Effects of external and internal nutrient supplies on decomposition of wild rice, Zizania palustris

Lauren R. Hildebrandt, John Pastor, Brad Dewey

Research output: Contribution to journalArticlepeer-review

8 Scopus citations

Abstract

We examined effects of external supplies of nitrogen (N) and phosphorus (P) from the environment and internal supplies of N and P from within litter tissue on wild rice shoot and root litter decomposition and N and P dynamics. To investigate the effects of external supplies, wild rice shoot and root litterbags were decayed in mesocosms in the field over 115 days with either added N or P or a control in ambient conditions. To investigate the effects of the internal nutrient supply, wild rice plants were grown with added N, P, both N and P, or no supplemental nutrient, to produce enriched litters, which were then decayed for 168 days under controlled temperature in the laboratory. Both external and internal N and P supplies affected shoot litter decay more than decay of root litter. Increased external P supply significantly increased the rate of wild rice shoot decay and P mineralization but adding N had no effect on decay rates through time. Neither adding N nor P influenced root decay. Enrichment of P internally in the litter through fertilization increased the concentration of P (0.16%) and water-soluble compounds (28.7% WS) in shoot litter compared to control shoot litter (0.11% P, 19.8% WS), which likely caused the significant increase in shoot decay rates, particularly in the labile pool. In contrast, N enrichment not only increased plant growth but also increased lignin concentrations (7.5%) compared to control shoot litter (2.7% lignin) for added structural support. This significantly inhibited decay and nearly doubled the amount of mass remaining after 168 days (42.1% OM) when compared to control shoots (22.4% OM). Increased lignin likely overrides a concomitant increase in nitrogen concentration in shoot litter and appears to control wild rice decomposition. Lignin and phosphorus appear to play a key role in driving wild rice decay through the effects on litter quality.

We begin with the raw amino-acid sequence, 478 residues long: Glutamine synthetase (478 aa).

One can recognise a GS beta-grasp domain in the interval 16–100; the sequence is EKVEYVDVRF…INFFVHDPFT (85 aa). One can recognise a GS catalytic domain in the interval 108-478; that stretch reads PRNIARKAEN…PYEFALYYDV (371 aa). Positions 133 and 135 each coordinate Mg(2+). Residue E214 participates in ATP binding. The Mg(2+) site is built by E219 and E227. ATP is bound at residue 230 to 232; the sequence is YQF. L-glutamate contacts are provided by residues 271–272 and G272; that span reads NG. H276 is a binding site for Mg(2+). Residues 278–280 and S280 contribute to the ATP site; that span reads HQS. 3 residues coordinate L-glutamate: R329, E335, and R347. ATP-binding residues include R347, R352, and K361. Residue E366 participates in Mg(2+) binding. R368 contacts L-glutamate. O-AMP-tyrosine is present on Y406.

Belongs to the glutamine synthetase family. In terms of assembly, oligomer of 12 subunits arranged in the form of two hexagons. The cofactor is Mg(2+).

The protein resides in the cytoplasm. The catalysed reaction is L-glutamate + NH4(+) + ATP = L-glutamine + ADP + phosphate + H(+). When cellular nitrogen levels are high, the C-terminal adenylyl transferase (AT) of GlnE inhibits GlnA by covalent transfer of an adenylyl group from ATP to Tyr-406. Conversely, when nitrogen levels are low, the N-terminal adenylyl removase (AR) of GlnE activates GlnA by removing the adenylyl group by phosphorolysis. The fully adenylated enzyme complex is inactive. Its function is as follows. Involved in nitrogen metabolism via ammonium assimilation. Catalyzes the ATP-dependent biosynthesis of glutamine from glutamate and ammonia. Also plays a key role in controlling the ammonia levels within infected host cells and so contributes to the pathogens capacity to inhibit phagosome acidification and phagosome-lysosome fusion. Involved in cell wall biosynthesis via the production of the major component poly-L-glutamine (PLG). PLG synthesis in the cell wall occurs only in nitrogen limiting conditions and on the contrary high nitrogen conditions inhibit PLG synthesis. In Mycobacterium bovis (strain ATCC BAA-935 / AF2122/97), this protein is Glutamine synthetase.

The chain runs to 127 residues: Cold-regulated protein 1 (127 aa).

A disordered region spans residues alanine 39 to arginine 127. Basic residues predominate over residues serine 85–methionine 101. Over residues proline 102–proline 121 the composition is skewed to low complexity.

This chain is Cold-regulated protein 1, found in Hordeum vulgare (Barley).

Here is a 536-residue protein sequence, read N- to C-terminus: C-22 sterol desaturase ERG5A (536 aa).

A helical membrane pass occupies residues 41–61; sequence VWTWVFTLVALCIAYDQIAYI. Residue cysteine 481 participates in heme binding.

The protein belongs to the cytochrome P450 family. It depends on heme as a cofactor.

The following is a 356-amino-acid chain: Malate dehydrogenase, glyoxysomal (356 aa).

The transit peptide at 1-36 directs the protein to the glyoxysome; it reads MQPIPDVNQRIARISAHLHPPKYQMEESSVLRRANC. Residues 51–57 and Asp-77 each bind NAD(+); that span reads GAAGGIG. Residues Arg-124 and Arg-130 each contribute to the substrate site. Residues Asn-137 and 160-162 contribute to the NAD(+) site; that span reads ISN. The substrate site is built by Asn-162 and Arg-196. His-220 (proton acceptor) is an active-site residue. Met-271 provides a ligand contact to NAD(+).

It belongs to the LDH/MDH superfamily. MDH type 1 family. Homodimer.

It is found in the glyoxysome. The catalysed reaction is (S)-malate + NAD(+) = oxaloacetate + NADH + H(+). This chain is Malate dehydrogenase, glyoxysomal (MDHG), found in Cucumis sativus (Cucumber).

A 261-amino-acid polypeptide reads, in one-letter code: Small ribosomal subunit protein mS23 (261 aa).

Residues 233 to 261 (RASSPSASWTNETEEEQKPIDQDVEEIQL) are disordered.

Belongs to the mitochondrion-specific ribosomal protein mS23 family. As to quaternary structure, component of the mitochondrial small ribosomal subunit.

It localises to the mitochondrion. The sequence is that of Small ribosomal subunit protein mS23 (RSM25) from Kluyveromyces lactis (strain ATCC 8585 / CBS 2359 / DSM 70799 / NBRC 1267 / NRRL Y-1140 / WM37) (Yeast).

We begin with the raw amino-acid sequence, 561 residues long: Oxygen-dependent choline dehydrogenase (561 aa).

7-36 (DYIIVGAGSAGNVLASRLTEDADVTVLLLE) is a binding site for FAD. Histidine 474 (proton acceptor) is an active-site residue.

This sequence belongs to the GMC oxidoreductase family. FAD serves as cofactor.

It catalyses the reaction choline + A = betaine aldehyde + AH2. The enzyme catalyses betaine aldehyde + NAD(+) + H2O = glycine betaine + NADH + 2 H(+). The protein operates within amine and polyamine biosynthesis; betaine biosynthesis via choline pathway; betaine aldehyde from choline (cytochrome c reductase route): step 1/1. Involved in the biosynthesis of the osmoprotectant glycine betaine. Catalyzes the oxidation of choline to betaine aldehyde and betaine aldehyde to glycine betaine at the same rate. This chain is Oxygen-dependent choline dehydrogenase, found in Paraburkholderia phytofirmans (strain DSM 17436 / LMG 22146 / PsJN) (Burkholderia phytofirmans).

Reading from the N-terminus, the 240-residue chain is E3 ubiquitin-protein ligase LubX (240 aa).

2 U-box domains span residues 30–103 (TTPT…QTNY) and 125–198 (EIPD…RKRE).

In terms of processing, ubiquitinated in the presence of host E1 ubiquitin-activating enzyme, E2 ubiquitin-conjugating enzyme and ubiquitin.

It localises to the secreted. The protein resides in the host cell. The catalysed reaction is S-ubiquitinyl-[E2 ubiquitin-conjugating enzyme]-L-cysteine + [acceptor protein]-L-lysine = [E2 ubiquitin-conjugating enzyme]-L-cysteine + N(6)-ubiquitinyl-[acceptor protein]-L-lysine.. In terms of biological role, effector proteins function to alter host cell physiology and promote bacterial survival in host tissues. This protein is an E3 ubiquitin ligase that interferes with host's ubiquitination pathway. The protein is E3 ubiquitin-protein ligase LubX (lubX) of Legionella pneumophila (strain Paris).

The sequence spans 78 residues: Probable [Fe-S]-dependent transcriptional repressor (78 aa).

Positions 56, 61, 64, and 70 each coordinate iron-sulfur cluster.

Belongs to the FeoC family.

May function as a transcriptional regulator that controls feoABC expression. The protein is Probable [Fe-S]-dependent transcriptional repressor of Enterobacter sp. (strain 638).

Original languageEnglish (US)
Pages (from-to)35-43
Number of pages9
JournalAquatic Botany
Volume97
Issue number1
DOIs
StatePublished - Feb 2012

Bibliographical note

Funding Information:
This research was funded through a grant provided by the National Science Foundation Ecosystems Ecology Program . Thanks to the Fond du Lac Band of Lake Superior Ojibway for providing sediments, seeds and field support. Thanks to Marissa Garry and Josh Bednar for field and lab assistance.

Keywords

  • Emergent graminoid
  • Litter quality
  • Nitrogen
  • Nutrient immobilization
  • Phosphorus

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